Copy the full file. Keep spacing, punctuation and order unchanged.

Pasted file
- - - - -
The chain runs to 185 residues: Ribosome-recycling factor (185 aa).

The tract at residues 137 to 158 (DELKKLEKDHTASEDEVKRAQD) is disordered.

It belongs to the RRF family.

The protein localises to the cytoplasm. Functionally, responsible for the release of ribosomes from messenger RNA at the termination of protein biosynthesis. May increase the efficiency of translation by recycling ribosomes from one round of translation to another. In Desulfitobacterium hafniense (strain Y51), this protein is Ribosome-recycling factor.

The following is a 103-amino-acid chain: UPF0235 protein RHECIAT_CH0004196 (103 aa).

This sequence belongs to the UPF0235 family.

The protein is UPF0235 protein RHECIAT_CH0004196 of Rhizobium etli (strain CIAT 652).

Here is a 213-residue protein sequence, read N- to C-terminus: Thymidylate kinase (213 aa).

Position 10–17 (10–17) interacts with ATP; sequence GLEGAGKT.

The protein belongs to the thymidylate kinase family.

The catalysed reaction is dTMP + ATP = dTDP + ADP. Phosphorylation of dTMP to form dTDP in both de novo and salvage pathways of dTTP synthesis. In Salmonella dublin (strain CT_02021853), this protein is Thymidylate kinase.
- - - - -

The chain runs to 185 residues: Ribosome-recycling factor (185 aa).

The tract at residues 137 to 158 (DELKKLEKDHTASEDEVKRAQD) is disordered.

It belongs to the RRF family.

The protein localises to the cytoplasm. Functionally, responsible for the release of ribosomes from messenger RNA at the termination of protein biosynthesis. May increase the efficiency of translation by recycling ribosomes from one round of translation to another. In Desulfitobacterium hafniense (strain Y51), this protein is Ribosome-recycling factor.

The following is a 103-amino-acid chain: UPF0235 protein RHECIAT_CH0004196 (103 aa).

This sequence belongs to the UPF0235 family.

The protein is UPF0235 protein RHECIAT_CH0004196 of Rhizobium etli (strain CIAT 652).

Here is a 213-residue protein sequence, read N- to C-terminus: Thymidylate kinase (213 aa).

Position 10–17 (10–17) interacts with ATP; sequence GLEGAGKT.

The protein belongs to the thymidylate kinase family.

The catalysed reaction is dTMP + ATP = dTDP + ADP. Phosphorylation of dTMP to form dTDP in both de novo and salvage pathways of dTTP synthesis. In Salmonella dublin (strain CT_02021853), this protein is Thymidylate kinase.